Bike Plan 2.0 as envisioned by Cycle Toronto's executive director
Progress on our bike lanes shouldn’t take longer than constructing the world’s tallest building, but Mayor Rob Ford has put the brakes on our Bike Plan, making the wait time for at least one lane three years and counting.
The CN Tower was built in three years, from 1973 to 76. Sadly, after three years, protected bike lanes on Richmond and Adelaide have only reached the pilot project phase. The city is only now making the real changes paving the way for the corridor, though it was first proposed in the 2001 Bike Plan, then studied further in an environmental assessment in 2011.
Our on-street infrastructure has scarcely changed in five years. Backpedalling on bike lanes, Ford and his former allies removed them on major arterials like Jarvis, Pharmacy and Birchmount in 2011. The same year, however, Sherbourne was upgraded from painted to separated lanes.
Things look different south of the border. Chicago went into high gear in 2012, adding 54 kilometres of bike lanes. The streets of New York were transformed in the last six years by cycling and pedestrian pilot projects.
Rather than lengthy studies, we need to embrace the use of pilot projects the way Ottawa has. Instead of waiting for an environmental assessment, Ottawa installed the Laurier Avenue protected bike lanes after a community response and evaluation phase. It was made permanent two years later.
As of 2014, Toronto has installed about 23 per cent of the 2001 Bike Plan’s original vision of 495 kilometres of bikeways. It’s 13 years old. Our plan needs new targets.
Stand at the corner of College and Spadina come April, and you’ll see a city in transition. Despite the hazards of getting doored, falling in streetcar tracks or getting sideswiped by cars, Torontonians are riding bicycles in record numbers. Cycle Toronto’s own counts on College last fall captured this dramatic change for the first time: College moved more bikes than cars in a one-hour period during rush hour.
More people are riding because the alternatives – packed streetcars or almost stationary cars during rush hour – are unbearable. Congestion means cars move slower, making cycling less dangerous, and with the safety-in-numbers effect, bipedal commuting is a viable option.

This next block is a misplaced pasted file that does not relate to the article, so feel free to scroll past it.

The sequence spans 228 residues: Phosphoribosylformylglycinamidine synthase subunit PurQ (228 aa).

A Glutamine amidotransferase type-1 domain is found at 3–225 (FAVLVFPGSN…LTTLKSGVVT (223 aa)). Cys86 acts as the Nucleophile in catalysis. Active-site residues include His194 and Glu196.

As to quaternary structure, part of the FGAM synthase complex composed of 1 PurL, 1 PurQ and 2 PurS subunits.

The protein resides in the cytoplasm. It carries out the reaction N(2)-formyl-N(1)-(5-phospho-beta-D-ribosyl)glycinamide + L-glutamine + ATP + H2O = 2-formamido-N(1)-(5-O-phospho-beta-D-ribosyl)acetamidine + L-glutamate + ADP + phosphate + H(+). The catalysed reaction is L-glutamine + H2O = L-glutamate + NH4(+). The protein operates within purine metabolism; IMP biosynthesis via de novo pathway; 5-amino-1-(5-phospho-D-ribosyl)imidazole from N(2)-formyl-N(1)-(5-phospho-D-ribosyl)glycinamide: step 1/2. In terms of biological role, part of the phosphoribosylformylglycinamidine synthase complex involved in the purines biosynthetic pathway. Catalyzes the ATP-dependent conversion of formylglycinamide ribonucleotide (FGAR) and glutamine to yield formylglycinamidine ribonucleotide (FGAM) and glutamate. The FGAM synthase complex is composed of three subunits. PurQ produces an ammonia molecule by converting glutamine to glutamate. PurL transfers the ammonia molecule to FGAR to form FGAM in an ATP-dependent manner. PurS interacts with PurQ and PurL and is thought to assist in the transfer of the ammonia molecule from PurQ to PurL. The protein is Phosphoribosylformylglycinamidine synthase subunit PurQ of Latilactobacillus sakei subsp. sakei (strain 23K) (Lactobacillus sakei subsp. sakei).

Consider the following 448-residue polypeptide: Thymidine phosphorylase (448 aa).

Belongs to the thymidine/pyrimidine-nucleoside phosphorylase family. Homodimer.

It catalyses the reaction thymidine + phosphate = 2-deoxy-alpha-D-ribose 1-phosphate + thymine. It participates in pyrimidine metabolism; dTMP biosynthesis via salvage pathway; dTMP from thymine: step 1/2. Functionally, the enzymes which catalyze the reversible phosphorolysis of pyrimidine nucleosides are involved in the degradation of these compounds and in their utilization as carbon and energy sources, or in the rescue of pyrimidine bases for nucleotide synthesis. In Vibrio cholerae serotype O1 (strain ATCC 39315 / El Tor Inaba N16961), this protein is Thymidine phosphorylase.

Studies suggest the number-one issue preventing year-round ridering is danger. A 2009 Portland study found that while 1 per cent will ride anywhere in all conditions, 62 per cent will ride on park paths, physically separated bike lanes and low-speed roadways. The Toronto bikeway network proposed in 2001 included painted lanes, trails and signed routes, but in the past 13 years, physically separated bike lanes took the lead as the primary design option for arterial roadways.
We need a commitment to a minimum grid of protected bike lanes on arterials like Richmond, Adelaide, Bloor-Danforth, Yonge, University-Avenue and Eglinton. This grid should also provide vital connections to all new and existing transit lines.
According to the 2012 Pedestrian Death Review compiled by the Office of the Chief Coroner of Ontario, when pedestrians are hit by a car travelling at 50 km per hour, they have an 85 per cent mortality rate. At 30 km per hour the rate decreases to less than 5 per cent. Similar fatality rates are noted for cyclists.
The updated Bike Plan should identify a network of streets to be quieted by reducing speed limits for motor vehicles and adding other traffic-calming measures. This is not only crucial for school zones, but also for vital connections to the grid of protected bike lanes.
Reams of previously approved plans and studies offer a cautionary tale. We need to update the 2001 Bike Plan with a richer understanding of the designs that increase safety and get more people riding. But this should not slow implementation of previously identified or council-approved bikeways across the city. We need to get moving on protected bike lanes on Richmond and Adelaide. We need to continue installing previously approved lanes on Lansdowne and contraflow lanes throughout the city.
We also need to have a conversation about what works in different parts of Toronto. Chief Planner Jennifer Keesmaat’s Draft Bicycle Policy Framework is a step in the right direction. A minimum grid of protected bike lanes, speed reductions and more pilot projects will help get us there. But we also need to invest in political leaders with the vision to lead the way.
2.4 Kilometres of new bike lanes built in 2013
114 Kms of bike lanes installed, of the 495 envisioned in the 2001 Bike Plan
158 Years to make that plan a reality at the current rate
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